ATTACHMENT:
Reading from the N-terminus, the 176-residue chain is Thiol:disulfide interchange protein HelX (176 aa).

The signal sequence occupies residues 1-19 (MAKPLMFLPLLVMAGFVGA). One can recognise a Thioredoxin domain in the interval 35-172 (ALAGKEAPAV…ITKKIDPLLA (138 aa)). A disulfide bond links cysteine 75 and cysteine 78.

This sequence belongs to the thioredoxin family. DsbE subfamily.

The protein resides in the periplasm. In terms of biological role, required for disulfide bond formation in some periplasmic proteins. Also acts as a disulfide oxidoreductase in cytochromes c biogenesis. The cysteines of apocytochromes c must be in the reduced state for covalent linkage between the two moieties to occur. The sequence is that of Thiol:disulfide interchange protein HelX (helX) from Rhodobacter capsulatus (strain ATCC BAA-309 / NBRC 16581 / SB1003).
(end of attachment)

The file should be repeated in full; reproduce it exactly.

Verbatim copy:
Reading from the N-terminus, the 176-residue chain is Thiol:disulfide interchange protein HelX (176 aa).

The signal sequence occupies residues 1-19 (MAKPLMFLPLLVMAGFVGA). One can recognise a Thioredoxin domain in the interval 35-172 (ALAGKEAPAV…ITKKIDPLLA (138 aa)). A disulfide bond links cysteine 75 and cysteine 78.

This sequence belongs to the thioredoxin family. DsbE subfamily.

The protein resides in the periplasm. In terms of biological role, required for disulfide bond formation in some periplasmic proteins. Also acts as a disulfide oxidoreductase in cytochromes c biogenesis. The cysteines of apocytochromes c must be in the reduced state for covalent linkage between the two moieties to occur. The sequence is that of Thiol:disulfide interchange protein HelX (helX) from Rhodobacter capsulatus (strain ATCC BAA-309 / NBRC 16581 / SB1003).